We can look to the cover of Bruce Springsteen’s aptly named 1984 album, ‘Born In The U.S.A’, for an exhibition of ubiquitous American style. A figure in front of a red and white striped backdrop dons a white tee and a pair of washed out Levi’s 501s, but hanging out of the back pocket of these American-blue jeans is something that’s just as iconic—a ballcap.
The ballcap stands as the most accessible piece of headwear that can be worn by anyone, anywhere, and what began as a simple piece of sportswear, now rests on the heads of half the world’s population. But when did it all begin? And how did the ballcap make the transition from a functional sports cap to the casual crown of the everyman? To answer those questions, we’ve taken a moment to provide you with a brief history of the ballcap.
The history of the ballcap can be traced right back to the mid-nineteenth century, a time when baseball was rapidly growing in popularity.
In 1849, the New York Knickerbockers sported the first known baseball caps which were, in fact, made from straw. Highly ineffective and most likely very itchy, the Knickerbockers ditched the straw caps a few years later for a wool cap produced by Peck & Snyder. This new cap featured a flat, panelled crown made from merino wool and an short visor to help shield the players’ eyes from the sun.
As baseball continued to grow, this style of cap was adopted across the United States as more teams were organized. A pivotal moment for the ballcap was in 1860, when an amateur club named the Brooklyn Excelsiors donned a ball cap with a longer brim and a deeper, button-topped crown—two key ingredients of the modern day ballcap.
Other styles were introduced over the next 40 years, including the ‘pillbox’—a ballcap with a horizontally-striped round crown and flat button-top—but it was the ‘Brooklyn Style’ cap introduced by The Excelsiors that would become the norm by 1900, with most major league teams completing their uniforms with this style or something similar.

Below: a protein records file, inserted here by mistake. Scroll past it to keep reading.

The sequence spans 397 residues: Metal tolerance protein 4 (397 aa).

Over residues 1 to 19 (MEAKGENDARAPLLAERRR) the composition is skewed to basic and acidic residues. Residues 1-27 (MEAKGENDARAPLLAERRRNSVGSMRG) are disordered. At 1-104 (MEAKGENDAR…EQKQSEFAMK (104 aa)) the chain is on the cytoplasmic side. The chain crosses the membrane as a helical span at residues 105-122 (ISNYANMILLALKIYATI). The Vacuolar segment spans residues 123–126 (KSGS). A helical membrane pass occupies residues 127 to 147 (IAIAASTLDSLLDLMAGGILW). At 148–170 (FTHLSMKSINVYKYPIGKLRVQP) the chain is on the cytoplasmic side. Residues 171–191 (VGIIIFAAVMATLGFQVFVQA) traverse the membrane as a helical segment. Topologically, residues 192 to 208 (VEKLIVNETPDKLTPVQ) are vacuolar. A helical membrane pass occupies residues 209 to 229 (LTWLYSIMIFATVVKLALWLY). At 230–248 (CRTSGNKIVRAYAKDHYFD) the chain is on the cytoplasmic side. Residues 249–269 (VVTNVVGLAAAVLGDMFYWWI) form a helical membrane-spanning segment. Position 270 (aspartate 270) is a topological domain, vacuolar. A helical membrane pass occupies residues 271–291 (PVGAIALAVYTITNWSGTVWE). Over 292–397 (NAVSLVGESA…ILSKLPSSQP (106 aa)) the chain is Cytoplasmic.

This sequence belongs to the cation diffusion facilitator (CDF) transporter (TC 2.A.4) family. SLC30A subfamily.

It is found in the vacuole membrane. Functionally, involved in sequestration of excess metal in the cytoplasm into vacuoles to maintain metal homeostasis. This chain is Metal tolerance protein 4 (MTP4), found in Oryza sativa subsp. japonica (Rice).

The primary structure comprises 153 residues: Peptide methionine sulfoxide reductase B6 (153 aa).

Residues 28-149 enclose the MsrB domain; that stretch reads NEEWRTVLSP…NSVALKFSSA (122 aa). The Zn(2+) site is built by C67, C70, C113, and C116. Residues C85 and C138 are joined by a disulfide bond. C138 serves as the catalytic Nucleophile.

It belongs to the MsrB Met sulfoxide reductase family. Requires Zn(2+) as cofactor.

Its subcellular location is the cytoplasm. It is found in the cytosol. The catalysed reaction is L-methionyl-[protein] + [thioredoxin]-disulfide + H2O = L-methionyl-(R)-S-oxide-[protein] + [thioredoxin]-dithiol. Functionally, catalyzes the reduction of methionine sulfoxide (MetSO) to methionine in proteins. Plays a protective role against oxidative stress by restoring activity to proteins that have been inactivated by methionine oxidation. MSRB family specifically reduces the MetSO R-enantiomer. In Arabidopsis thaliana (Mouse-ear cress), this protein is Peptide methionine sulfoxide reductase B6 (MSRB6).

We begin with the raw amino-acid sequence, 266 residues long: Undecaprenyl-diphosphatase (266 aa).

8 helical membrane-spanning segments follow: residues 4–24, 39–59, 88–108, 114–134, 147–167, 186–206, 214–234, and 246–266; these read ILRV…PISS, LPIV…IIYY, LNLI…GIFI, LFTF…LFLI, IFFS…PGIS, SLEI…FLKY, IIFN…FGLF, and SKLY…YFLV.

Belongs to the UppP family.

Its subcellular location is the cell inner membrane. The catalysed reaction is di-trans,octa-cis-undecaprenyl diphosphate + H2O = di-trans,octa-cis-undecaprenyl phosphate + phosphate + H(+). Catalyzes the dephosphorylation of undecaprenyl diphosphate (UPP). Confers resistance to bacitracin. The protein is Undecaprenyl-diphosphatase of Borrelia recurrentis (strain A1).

The Modern Day Ballcap
Ballcap giants, New Era, began supplying the first professional ballcaps to Major League players in 1934. Beginning with the Cleveland Indians (who are thankfully abandoning the below logo next season), the New York-based company were the first to tailor ballcaps to players needs, a service so in demand that the majority of Major League baseball teams wearing New Era caps by the 1950s.
In 1954, New Era reworked their fitted baseball caps to introduce the iconic style we know and love today, the 59Fifty. This new fitted style featured a six-panel crown with ventilating eyelet holes on each panel, a button-top, and a large visor adorned with eight rows of stitching.
Ballcaps in Mainstream Fashion
The 59Fifty was instantly popular with ballplayers, and spectators soon started buying replica versions to support their teams. These new caps featured flexible plastic in the visor, making them easier to re-shape to the wearer’s desire, which only helped the 59Fifty’s march into mainstream fashion. By the late 1970s, adverts for New Era caps were being placed in sporting publications.
Many Baseball historians note Tom Selleck as partly responsible for the ballcap-boom, after his character in the 1980s crime drama, Magnum P.I., regularly wore a Detroit Tigers cap in the successful series. The 80s also elevated Hip Hop music to a highly influential place in the cultural movement, and ballcaps were part of many rappers’ uniform. Iconic artists such as Dr. Dre, Chuck D, and the Beastie Boys were just a few among many who famously wore the 59Fifty.
Spinoffs of the ballcap have also contributed to its ubiquitous status. The ‘snapback’ is a style which features similar construction to the 59Fifty, but with an adjustable plastic strap at the back of the cap to make for adjustable sizing. Snapbacks are also available in ‘Trucker’ form, on which some of the rear panels are made of mesh to provide greater ventilation.
But for those looking for that classic, Knickerbocker-era cap, there are several notable maker that continue in the old style, including Ebbets Field Flannels, Ideal Cap Co., and Mitchell & Ness. So, no matter what you’re looking for in a ballcap design, there’s a style for you.